NewsPalm Beach CountyRegion S Palm Beach CountyBoca Raton


Smokers know serious health risks, yet continue to light up, study finds

Tom Thompson of Deerfield Beach opens a pack of cigarettes on July 9, 2021.jpg
Posted at 5:19 AM, Jul 09, 2021
and last updated 2021-07-09 06:25:41-04

BOCA RATON, Fla. — Smoking is the leading cause of preventable death in the U.S. and is responsible for 440,000 deaths every year.

But what does that actually mean to someone who smokes, and does it matter to them?

A new report studied that question for five years, and the American Heart Association wants these results out there to hopefully get more people to quit.

Even though he's knows it could lead to serious health problems, Tom Thompson of Deerfield Beach said he's not putting down the pack anytime soon.

"I know it's bad. I know how it's affecting my health," Thompson said.

New study results released in June by the American Heart Association Journal show Thompson isn't alone, not by a long shot.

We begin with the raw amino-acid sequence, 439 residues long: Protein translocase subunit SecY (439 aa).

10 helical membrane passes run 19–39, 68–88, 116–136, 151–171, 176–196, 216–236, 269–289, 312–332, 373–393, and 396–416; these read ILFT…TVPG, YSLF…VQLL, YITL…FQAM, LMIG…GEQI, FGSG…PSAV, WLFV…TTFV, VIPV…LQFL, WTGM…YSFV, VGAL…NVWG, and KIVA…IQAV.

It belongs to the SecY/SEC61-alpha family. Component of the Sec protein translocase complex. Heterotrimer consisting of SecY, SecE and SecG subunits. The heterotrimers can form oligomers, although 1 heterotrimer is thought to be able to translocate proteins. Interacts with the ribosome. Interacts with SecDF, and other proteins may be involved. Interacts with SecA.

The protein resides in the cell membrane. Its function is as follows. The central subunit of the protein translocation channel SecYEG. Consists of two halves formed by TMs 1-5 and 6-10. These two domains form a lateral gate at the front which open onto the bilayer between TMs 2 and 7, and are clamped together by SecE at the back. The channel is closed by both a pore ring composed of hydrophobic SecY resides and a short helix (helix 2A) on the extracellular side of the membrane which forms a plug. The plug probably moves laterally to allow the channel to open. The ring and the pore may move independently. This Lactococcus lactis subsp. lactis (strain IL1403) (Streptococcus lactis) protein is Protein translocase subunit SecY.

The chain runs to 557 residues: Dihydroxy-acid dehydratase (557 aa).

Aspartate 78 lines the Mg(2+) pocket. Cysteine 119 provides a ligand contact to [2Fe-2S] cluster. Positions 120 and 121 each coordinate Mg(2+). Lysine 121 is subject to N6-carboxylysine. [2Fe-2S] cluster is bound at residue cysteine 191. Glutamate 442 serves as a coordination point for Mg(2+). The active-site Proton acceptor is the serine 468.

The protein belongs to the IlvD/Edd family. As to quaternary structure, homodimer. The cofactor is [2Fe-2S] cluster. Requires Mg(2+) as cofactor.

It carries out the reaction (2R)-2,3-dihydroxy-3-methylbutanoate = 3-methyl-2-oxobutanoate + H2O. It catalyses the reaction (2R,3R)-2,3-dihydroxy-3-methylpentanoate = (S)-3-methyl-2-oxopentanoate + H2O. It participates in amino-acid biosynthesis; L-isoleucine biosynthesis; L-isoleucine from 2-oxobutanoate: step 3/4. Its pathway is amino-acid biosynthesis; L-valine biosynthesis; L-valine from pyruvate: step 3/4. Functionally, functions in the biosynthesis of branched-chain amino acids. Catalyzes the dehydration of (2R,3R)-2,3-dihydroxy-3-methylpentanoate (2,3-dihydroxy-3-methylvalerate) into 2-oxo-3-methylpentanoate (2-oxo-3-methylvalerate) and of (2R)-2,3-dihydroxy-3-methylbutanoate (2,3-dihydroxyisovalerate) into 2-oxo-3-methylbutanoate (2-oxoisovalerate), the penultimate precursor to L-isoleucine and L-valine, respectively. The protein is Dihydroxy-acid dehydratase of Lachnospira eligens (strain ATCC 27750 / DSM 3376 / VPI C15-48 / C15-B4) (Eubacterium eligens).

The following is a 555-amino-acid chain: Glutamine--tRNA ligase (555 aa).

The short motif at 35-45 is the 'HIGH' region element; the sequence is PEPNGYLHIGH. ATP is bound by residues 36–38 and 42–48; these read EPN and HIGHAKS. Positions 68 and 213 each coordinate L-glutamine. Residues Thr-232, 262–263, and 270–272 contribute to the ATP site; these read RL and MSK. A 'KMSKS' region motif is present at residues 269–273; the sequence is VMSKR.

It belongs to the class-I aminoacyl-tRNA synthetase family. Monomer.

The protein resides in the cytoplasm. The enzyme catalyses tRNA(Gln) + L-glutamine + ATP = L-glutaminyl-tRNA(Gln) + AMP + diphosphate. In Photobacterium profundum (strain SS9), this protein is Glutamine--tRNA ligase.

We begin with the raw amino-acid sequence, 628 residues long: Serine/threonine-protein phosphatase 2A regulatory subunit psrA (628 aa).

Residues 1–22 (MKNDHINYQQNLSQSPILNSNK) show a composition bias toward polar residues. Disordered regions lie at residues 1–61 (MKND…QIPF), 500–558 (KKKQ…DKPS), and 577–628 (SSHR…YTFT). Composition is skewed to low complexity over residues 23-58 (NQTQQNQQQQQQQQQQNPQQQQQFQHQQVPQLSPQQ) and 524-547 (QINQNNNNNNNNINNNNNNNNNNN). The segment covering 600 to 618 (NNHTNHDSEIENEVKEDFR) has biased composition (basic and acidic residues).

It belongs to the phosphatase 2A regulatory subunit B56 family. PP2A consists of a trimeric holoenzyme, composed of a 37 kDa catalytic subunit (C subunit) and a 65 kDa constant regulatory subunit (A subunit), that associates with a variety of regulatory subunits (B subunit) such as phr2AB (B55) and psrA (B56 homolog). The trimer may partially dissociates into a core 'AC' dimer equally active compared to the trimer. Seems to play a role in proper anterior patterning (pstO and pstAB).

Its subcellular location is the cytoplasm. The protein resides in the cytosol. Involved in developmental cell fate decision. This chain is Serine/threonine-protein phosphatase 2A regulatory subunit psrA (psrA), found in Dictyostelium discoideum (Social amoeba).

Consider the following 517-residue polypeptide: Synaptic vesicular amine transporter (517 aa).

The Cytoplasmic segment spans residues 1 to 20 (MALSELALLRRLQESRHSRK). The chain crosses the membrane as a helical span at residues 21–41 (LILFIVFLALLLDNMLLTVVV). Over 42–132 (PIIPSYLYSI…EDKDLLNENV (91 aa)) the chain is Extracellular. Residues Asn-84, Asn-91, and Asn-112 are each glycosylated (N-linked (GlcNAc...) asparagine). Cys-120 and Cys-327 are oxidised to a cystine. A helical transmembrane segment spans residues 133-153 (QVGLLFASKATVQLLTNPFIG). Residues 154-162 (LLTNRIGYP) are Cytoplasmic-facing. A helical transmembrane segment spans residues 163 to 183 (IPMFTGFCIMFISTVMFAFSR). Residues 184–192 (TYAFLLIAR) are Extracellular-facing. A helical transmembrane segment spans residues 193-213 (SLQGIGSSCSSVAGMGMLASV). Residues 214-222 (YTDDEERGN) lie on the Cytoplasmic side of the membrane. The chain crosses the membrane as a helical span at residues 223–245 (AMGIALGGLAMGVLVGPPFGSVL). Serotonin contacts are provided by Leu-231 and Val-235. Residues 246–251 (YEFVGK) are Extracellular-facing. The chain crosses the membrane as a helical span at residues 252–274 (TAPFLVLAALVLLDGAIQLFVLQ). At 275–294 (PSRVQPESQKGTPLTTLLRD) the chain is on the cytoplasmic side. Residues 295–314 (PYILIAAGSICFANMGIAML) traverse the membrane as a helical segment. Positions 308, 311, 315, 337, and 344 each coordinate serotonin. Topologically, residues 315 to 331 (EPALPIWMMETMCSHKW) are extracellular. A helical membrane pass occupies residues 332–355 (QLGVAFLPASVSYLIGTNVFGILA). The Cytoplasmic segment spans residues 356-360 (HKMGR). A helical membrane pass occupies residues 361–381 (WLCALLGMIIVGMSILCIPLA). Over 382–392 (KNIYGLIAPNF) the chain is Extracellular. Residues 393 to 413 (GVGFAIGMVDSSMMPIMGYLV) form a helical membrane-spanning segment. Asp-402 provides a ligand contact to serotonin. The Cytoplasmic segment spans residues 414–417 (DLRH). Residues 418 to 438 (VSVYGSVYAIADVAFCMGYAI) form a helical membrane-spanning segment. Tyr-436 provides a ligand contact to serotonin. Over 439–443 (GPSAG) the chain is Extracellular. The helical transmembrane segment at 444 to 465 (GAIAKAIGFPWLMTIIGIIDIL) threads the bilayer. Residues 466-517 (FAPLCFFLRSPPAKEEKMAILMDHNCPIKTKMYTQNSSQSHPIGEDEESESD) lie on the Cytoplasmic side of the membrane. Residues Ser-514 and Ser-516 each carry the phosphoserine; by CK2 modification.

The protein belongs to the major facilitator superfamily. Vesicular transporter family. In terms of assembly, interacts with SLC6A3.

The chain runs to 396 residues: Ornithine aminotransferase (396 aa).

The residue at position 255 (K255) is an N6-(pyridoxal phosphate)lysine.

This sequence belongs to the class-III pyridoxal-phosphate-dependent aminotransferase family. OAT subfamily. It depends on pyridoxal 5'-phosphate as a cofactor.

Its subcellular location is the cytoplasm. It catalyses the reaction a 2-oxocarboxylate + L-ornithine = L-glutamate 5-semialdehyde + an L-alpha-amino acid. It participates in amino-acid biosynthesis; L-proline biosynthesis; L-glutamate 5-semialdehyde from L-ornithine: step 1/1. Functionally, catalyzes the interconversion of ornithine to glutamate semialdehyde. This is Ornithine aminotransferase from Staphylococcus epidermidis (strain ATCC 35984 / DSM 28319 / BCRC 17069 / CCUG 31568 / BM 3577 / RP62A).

The study looked at the same group of smokers for five years. It showed a majority know what they're doing and continue to do it.

A little more than 2,600 people took part in the study, and 95% of them knew that smoking could cause a heart attack or cardiovascular disease. And out of that, 30% continued to smoke despite the odds against them.

There are, of course, challenges this study shines a light on. Smoking is really hard to quit.

"I think that it goes down to the chemical issue," said Dr. Ravi Nagraj of Genesis Community Health in Boca Raton. "Nicotine is unfortunately a very good drug at affecting the brain and making people want to continue getting nicotine. I think it's important to know that, acknowledge that, so patients know it's not a personal failure."

A tough road Thompson sees ahead.

"So I just went, the heck with it, I'll just keep smoking for now," Thompson said.

A pack-a-day smoker spends about $2,100 a year on cigarettes.

And if you think vaping is a safer alternative, the American Heart Association said long-term studies are just starting up now to show that's not necessarily true either.